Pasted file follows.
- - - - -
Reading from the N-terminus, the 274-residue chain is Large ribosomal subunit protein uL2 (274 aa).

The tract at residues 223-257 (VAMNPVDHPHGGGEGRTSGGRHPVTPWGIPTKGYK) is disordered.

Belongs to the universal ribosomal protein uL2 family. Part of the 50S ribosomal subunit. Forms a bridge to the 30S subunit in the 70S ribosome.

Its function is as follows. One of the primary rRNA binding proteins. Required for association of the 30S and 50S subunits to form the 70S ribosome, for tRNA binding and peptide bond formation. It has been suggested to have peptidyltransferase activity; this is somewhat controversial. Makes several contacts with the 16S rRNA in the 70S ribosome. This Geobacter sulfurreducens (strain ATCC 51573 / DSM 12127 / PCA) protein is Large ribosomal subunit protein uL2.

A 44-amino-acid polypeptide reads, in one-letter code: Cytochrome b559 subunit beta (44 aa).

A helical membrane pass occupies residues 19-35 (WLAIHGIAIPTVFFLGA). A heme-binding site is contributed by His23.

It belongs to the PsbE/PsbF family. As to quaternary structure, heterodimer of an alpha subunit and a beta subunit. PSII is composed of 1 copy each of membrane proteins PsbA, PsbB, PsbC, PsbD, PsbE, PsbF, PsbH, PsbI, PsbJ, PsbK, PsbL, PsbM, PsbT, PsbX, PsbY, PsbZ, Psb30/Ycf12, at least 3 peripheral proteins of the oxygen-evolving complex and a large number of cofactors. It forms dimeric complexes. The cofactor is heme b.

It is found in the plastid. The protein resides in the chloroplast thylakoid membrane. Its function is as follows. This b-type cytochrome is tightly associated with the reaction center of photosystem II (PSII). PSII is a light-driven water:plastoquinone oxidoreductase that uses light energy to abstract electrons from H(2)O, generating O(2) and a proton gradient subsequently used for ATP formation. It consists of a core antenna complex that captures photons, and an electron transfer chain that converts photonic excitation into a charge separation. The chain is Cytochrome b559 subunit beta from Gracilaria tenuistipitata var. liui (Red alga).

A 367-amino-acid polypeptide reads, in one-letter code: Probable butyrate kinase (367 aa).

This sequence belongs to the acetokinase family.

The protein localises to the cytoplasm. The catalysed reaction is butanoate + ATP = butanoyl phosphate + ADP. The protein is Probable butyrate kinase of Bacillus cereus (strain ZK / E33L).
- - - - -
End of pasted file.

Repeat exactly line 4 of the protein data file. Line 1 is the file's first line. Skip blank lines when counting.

Its function is as follows. One of the primary rRNA binding proteins. Required for association of the 30S and 50S subunits to form the 70S ribosome, for tRNA binding and peptide bond formation. It has been suggested to have peptidyltransferase activity; this is somewhat controversial. Makes several contacts with the 16S rRNA in the 70S ribosome. This Geobacter sulfurreducens (strain ATCC 51573 / DSM 12127 / PCA) protein is Large ribosomal subunit protein uL2.